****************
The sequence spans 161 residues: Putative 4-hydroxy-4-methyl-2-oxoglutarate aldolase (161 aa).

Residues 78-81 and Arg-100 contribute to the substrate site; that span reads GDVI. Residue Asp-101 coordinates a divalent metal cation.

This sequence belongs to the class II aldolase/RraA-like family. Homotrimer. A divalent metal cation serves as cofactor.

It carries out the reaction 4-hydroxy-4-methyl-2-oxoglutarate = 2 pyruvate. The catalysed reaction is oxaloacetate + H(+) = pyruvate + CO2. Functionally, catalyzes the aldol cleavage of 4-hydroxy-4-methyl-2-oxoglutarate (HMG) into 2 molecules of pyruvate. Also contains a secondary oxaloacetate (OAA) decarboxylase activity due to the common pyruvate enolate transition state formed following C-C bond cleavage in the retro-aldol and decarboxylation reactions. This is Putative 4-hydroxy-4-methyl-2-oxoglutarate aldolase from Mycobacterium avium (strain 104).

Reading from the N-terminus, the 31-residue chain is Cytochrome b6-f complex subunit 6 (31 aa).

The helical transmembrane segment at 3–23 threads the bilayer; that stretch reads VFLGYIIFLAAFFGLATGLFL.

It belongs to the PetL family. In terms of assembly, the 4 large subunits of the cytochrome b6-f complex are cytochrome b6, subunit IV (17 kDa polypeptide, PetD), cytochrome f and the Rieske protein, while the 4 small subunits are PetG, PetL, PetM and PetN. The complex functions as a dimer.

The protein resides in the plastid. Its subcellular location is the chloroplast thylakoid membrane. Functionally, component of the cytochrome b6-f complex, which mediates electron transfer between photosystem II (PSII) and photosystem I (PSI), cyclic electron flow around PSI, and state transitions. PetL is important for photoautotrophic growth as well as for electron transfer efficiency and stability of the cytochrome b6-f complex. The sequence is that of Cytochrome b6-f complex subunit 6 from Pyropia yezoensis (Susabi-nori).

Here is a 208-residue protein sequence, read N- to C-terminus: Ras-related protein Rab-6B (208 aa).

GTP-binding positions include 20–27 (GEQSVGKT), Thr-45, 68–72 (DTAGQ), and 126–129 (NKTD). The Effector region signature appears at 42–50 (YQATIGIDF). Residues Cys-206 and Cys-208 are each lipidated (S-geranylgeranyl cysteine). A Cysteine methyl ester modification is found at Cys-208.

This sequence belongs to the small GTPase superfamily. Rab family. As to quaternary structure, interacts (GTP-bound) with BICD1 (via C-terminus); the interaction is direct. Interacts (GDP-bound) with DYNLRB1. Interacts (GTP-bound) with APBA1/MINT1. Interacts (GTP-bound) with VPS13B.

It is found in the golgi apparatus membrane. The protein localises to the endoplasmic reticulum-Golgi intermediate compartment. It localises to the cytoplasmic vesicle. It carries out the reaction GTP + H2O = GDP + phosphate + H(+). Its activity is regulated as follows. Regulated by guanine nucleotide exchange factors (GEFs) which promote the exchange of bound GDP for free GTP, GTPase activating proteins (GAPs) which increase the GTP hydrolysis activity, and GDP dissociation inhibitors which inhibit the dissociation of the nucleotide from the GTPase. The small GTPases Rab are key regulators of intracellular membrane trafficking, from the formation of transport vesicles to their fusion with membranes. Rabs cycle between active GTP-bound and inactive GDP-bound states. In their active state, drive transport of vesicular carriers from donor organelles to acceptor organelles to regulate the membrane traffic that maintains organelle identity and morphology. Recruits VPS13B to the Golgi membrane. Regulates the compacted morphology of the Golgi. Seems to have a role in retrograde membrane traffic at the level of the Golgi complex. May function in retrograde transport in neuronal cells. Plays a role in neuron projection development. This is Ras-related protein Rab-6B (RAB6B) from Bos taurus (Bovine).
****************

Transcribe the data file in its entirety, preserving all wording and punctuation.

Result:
The sequence spans 161 residues: Putative 4-hydroxy-4-methyl-2-oxoglutarate aldolase (161 aa).

Residues 78-81 and Arg-100 contribute to the substrate site; that span reads GDVI. Residue Asp-101 coordinates a divalent metal cation.

This sequence belongs to the class II aldolase/RraA-like family. Homotrimer. A divalent metal cation serves as cofactor.

It carries out the reaction 4-hydroxy-4-methyl-2-oxoglutarate = 2 pyruvate. The catalysed reaction is oxaloacetate + H(+) = pyruvate + CO2. Functionally, catalyzes the aldol cleavage of 4-hydroxy-4-methyl-2-oxoglutarate (HMG) into 2 molecules of pyruvate. Also contains a secondary oxaloacetate (OAA) decarboxylase activity due to the common pyruvate enolate transition state formed following C-C bond cleavage in the retro-aldol and decarboxylation reactions. This is Putative 4-hydroxy-4-methyl-2-oxoglutarate aldolase from Mycobacterium avium (strain 104).

Reading from the N-terminus, the 31-residue chain is Cytochrome b6-f complex subunit 6 (31 aa).

The helical transmembrane segment at 3–23 threads the bilayer; that stretch reads VFLGYIIFLAAFFGLATGLFL.

It belongs to the PetL family. In terms of assembly, the 4 large subunits of the cytochrome b6-f complex are cytochrome b6, subunit IV (17 kDa polypeptide, PetD), cytochrome f and the Rieske protein, while the 4 small subunits are PetG, PetL, PetM and PetN. The complex functions as a dimer.

The protein resides in the plastid. Its subcellular location is the chloroplast thylakoid membrane. Functionally, component of the cytochrome b6-f complex, which mediates electron transfer between photosystem II (PSII) and photosystem I (PSI), cyclic electron flow around PSI, and state transitions. PetL is important for photoautotrophic growth as well as for electron transfer efficiency and stability of the cytochrome b6-f complex. The sequence is that of Cytochrome b6-f complex subunit 6 from Pyropia yezoensis (Susabi-nori).

Here is a 208-residue protein sequence, read N- to C-terminus: Ras-related protein Rab-6B (208 aa).

GTP-binding positions include 20–27 (GEQSVGKT), Thr-45, 68–72 (DTAGQ), and 126–129 (NKTD). The Effector region signature appears at 42–50 (YQATIGIDF). Residues Cys-206 and Cys-208 are each lipidated (S-geranylgeranyl cysteine). A Cysteine methyl ester modification is found at Cys-208.

This sequence belongs to the small GTPase superfamily. Rab family. As to quaternary structure, interacts (GTP-bound) with BICD1 (via C-terminus); the interaction is direct. Interacts (GDP-bound) with DYNLRB1. Interacts (GTP-bound) with APBA1/MINT1. Interacts (GTP-bound) with VPS13B.

It is found in the golgi apparatus membrane. The protein localises to the endoplasmic reticulum-Golgi intermediate compartment. It localises to the cytoplasmic vesicle. It carries out the reaction GTP + H2O = GDP + phosphate + H(+). Its activity is regulated as follows. Regulated by guanine nucleotide exchange factors (GEFs) which promote the exchange of bound GDP for free GTP, GTPase activating proteins (GAPs) which increase the GTP hydrolysis activity, and GDP dissociation inhibitors which inhibit the dissociation of the nucleotide from the GTPase. The small GTPases Rab are key regulators of intracellular membrane trafficking, from the formation of transport vesicles to their fusion with membranes. Rabs cycle between active GTP-bound and inactive GDP-bound states. In their active state, drive transport of vesicular carriers from donor organelles to acceptor organelles to regulate the membrane traffic that maintains organelle identity and morphology. Recruits VPS13B to the Golgi membrane. Regulates the compacted morphology of the Golgi. Seems to have a role in retrograde membrane traffic at the level of the Golgi complex. May function in retrograde transport in neuronal cells. Plays a role in neuron projection development. This is Ras-related protein Rab-6B (RAB6B) from Bos taurus (Bovine).